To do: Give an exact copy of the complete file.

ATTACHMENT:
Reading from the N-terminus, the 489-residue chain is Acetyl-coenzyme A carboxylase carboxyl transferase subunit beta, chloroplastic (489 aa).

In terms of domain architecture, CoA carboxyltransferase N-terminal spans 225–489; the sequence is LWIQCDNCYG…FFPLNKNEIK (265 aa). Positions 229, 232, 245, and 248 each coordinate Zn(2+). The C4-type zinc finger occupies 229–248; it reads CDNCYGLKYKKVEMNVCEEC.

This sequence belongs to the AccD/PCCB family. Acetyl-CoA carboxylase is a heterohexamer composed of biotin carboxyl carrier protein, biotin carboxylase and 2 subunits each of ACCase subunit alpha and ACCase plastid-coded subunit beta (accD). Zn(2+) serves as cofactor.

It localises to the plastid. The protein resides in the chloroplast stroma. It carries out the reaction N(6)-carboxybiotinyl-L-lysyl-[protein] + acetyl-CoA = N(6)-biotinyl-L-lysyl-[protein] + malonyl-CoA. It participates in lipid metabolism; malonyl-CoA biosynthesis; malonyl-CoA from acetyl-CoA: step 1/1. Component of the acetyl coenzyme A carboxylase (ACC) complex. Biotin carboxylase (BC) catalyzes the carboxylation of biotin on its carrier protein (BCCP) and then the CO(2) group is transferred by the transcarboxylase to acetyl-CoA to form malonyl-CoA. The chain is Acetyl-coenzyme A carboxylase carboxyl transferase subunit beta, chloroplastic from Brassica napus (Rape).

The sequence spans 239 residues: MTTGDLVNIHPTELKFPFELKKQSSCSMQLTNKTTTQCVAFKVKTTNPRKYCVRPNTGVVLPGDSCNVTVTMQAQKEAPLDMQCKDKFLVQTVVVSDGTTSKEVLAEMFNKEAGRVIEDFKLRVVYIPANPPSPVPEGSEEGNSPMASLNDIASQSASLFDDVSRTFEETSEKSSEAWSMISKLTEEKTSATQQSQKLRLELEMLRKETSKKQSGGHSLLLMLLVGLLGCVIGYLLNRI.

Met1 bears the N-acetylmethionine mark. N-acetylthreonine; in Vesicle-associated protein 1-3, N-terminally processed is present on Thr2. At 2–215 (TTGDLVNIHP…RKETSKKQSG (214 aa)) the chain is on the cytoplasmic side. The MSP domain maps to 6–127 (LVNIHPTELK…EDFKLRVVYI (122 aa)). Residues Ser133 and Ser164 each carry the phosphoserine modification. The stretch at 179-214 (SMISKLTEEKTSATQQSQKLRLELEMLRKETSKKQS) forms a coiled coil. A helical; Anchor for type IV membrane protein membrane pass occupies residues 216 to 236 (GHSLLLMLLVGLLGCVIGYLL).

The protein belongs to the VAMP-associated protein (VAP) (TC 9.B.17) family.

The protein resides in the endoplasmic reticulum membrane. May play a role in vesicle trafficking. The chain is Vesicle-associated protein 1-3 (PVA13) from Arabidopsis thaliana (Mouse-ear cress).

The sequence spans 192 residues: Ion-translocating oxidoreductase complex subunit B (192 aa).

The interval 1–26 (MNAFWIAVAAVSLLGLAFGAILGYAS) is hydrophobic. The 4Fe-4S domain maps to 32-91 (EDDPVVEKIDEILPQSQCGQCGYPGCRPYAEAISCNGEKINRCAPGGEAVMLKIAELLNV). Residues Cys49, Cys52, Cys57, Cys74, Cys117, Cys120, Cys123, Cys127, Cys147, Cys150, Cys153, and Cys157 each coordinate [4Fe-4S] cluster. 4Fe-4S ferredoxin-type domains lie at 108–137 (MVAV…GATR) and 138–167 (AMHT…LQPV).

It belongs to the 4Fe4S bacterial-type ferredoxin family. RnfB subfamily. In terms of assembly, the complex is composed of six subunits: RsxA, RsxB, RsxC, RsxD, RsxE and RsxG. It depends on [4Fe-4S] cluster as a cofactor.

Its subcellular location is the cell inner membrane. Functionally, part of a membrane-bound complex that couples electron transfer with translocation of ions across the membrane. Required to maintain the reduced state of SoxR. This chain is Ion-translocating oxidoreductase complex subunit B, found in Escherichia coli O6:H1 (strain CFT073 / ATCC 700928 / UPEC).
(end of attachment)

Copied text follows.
Reading from the N-terminus, the 489-residue chain is Acetyl-coenzyme A carboxylase carboxyl transferase subunit beta, chloroplastic (489 aa).

In terms of domain architecture, CoA carboxyltransferase N-terminal spans 225–489; the sequence is LWIQCDNCYG…FFPLNKNEIK (265 aa). Positions 229, 232, 245, and 248 each coordinate Zn(2+). The C4-type zinc finger occupies 229–248; it reads CDNCYGLKYKKVEMNVCEEC.

This sequence belongs to the AccD/PCCB family. Acetyl-CoA carboxylase is a heterohexamer composed of biotin carboxyl carrier protein, biotin carboxylase and 2 subunits each of ACCase subunit alpha and ACCase plastid-coded subunit beta (accD). Zn(2+) serves as cofactor.

It localises to the plastid. The protein resides in the chloroplast stroma. It carries out the reaction N(6)-carboxybiotinyl-L-lysyl-[protein] + acetyl-CoA = N(6)-biotinyl-L-lysyl-[protein] + malonyl-CoA. It participates in lipid metabolism; malonyl-CoA biosynthesis; malonyl-CoA from acetyl-CoA: step 1/1. Component of the acetyl coenzyme A carboxylase (ACC) complex. Biotin carboxylase (BC) catalyzes the carboxylation of biotin on its carrier protein (BCCP) and then the CO(2) group is transferred by the transcarboxylase to acetyl-CoA to form malonyl-CoA. The chain is Acetyl-coenzyme A carboxylase carboxyl transferase subunit beta, chloroplastic from Brassica napus (Rape).

The sequence spans 239 residues: MTTGDLVNIHPTELKFPFELKKQSSCSMQLTNKTTTQCVAFKVKTTNPRKYCVRPNTGVVLPGDSCNVTVTMQAQKEAPLDMQCKDKFLVQTVVVSDGTTSKEVLAEMFNKEAGRVIEDFKLRVVYIPANPPSPVPEGSEEGNSPMASLNDIASQSASLFDDVSRTFEETSEKSSEAWSMISKLTEEKTSATQQSQKLRLELEMLRKETSKKQSGGHSLLLMLLVGLLGCVIGYLLNRI.

Met1 bears the N-acetylmethionine mark. N-acetylthreonine; in Vesicle-associated protein 1-3, N-terminally processed is present on Thr2. At 2–215 (TTGDLVNIHP…RKETSKKQSG (214 aa)) the chain is on the cytoplasmic side. The MSP domain maps to 6–127 (LVNIHPTELK…EDFKLRVVYI (122 aa)). Residues Ser133 and Ser164 each carry the phosphoserine modification. The stretch at 179-214 (SMISKLTEEKTSATQQSQKLRLELEMLRKETSKKQS) forms a coiled coil. A helical; Anchor for type IV membrane protein membrane pass occupies residues 216 to 236 (GHSLLLMLLVGLLGCVIGYLL).

The protein belongs to the VAMP-associated protein (VAP) (TC 9.B.17) family.

The protein resides in the endoplasmic reticulum membrane. May play a role in vesicle trafficking. The chain is Vesicle-associated protein 1-3 (PVA13) from Arabidopsis thaliana (Mouse-ear cress).

The sequence spans 192 residues: Ion-translocating oxidoreductase complex subunit B (192 aa).

The interval 1–26 (MNAFWIAVAAVSLLGLAFGAILGYAS) is hydrophobic. The 4Fe-4S domain maps to 32-91 (EDDPVVEKIDEILPQSQCGQCGYPGCRPYAEAISCNGEKINRCAPGGEAVMLKIAELLNV). Residues Cys49, Cys52, Cys57, Cys74, Cys117, Cys120, Cys123, Cys127, Cys147, Cys150, Cys153, and Cys157 each coordinate [4Fe-4S] cluster. 4Fe-4S ferredoxin-type domains lie at 108–137 (MVAV…GATR) and 138–167 (AMHT…LQPV).

It belongs to the 4Fe4S bacterial-type ferredoxin family. RnfB subfamily. In terms of assembly, the complex is composed of six subunits: RsxA, RsxB, RsxC, RsxD, RsxE and RsxG. It depends on [4Fe-4S] cluster as a cofactor.

Its subcellular location is the cell inner membrane. Functionally, part of a membrane-bound complex that couples electron transfer with translocation of ions across the membrane. Required to maintain the reduced state of SoxR. This chain is Ion-translocating oxidoreductase complex subunit B, found in Escherichia coli O6:H1 (strain CFT073 / ATCC 700928 / UPEC).